The highly-skilled engineering labour market in Brazil is huge, and we can offer good prices and good conditions.

Nelson ROMANO Managing Director DORIS ENGENHARIA

At the forefront of deepwater engineering

September 3, 2018

Nelson Romano, managing director of Doris Engenharia and president of the Brazilian Association of Industrial Engineering, talks to TOGY about the company’s projects in Brazil, and the opportunities and challenges local business might face in the country. Doris is an international engineering firm that has worked with Petrobras on some of its FPSOs.

• On Brazilian capabilities: “Engineering-wise, we are at the forefront of deepwater know-how. Moreover, the highly-skilled engineering labour market in Brazil is huge, and we can offer good prices and good conditions.”

• On market outlook: “If the country stays on track politically, the future will be bright because we have plenty of oil and gas. We have the cessão onerosa [Petrobras’ transfer-of-rights acreage in the pre-salt polygon], which probably has 5 billion more barrels to be explored, which in turn means 10 FPSOs. One FPSO requires USD 1 billion-1.5 billion in investment, and plenty of segments within the industry benefiting from it.”

• On local content: “Local content regulations are today more flexible and make it easier for operators to come and start their businesses here. For quite a while, this was a big issue in the industry, as it was not well-balanced in past years. However, the requirements today are acceptable for both operators and local services and equipment providers.”

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What is Doris Engenharia’s history in Brazil and what does the company focus on in this market?
We came exactly when the pre-salt era started, when the reservoirs were discovered in 2006. It was an excellent opportunity for us. Ever since then, we have been working to become the most knowledgeable engineering company in pre-salt offshore fields, with a complementary experience dealing with ultra-deep waters. We used to focus on subsea operations mostly.
In 2010, we were awarded a contract to provide the FEED for eight ships that Petrobras is to deploy in the Santos Basin, alongside its original partners BG Group, Repsol-Sinopec Brasil and Galp. This is a very large ongoing project that we have been working on for more than eight years now.
This project does not end with the FEED. We will also provide technical assistance during the construction. All of this will be completed only after 2020-2021.

 

What other projects have kept you busy in Brazil in recent years?
One important project we are developing is the subsea development for Libra, the largest field in Brazil today. It belongs to Petrobras, Shell, Total, CNPC [China National Petroleum Corporation] and CNOOC [China National Offshore Oil Corporation]. The project started in 2017, and we will most probably continue to work on it until 2021.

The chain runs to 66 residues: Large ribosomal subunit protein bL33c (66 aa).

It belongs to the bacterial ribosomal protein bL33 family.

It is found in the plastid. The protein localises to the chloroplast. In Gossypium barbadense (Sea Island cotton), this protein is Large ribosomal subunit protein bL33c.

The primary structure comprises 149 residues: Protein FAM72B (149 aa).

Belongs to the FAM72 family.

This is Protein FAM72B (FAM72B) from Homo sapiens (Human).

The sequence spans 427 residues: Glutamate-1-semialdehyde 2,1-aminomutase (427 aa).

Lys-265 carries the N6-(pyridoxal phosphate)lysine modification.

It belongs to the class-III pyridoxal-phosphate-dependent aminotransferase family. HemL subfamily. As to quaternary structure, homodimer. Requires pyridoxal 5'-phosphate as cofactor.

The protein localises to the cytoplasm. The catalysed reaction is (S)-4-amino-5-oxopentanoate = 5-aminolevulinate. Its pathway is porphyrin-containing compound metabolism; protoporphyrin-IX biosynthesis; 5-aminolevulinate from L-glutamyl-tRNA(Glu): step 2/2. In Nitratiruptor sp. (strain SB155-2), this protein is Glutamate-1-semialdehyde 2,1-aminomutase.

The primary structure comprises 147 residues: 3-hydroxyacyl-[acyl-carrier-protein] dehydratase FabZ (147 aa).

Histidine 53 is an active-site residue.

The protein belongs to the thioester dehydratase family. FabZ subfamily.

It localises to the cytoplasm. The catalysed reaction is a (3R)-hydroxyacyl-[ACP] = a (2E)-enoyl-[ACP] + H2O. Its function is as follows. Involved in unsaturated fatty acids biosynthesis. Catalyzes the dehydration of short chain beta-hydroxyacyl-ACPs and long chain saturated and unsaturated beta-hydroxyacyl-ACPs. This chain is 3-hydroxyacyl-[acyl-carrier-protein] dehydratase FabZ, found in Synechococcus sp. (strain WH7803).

Moreover, we have around 40 people at P-76, a platform being constructed by Techint. There, we are delivering assistance and support services.

What opportunities do you see in the Brazilian market?
Without a doubt, the opportunities in Brazil are now coming from the bid rounds scheduled throughout 2018. The blocks being offered are excellent. The last pre-salt bidding round, held on June 7, 2018, offered excellent opportunities. With those, together with the increasing price of oil in recent weeks, we can see a more optimistic and stable future for the national hydrocarbons industry.
Furthermore, local content regulations are today more flexible and make it easier for operators to come and start their businesses here. For quite a while, this was a big issue in the industry, as it was not well-balanced in past years. However, the requirements today are acceptable for both operators and local services and equipment providers.

Will Doris Engenharia benefit from current market conditions, with many foreign companies eying Brazil’s offshore opportunities?
Even though we are part of an international company with a reputable brand across the world, as a local affiliate, we sometimes face certain barriers when getting contracts from foreign clients. Companies coming from abroad usually have partnerships with other foreign companies operating in the region, which is what we call the comfort zone. There is some mistrust of Brazilian capabilities.
However, the advantage is that the really big players already know Brazil and are delighted to work with the local experts.

What is the level of competitiveness in the Brazilian engineering sector?
Engineering-wise, we are at the forefront of deepwater know-how. Moreover, the highly-skilled engineering labour market in Brazil is huge, and we can offer good prices and good conditions.

What is the outlook for Brazil over the next five years?
If the country stays on track politically, the future will be bright because we have plenty of oil and gas. We have the cessão onerosa [Petrobras’ transfer-of-rights acreage in the pre-salt polygon], which probably has 5 billion more barrels to be explored, which in turn means 10 FPSOs. One FPSO requires USD 1 billion-1.5 billion in investment, and plenty of segments within the industry benefiting from it.

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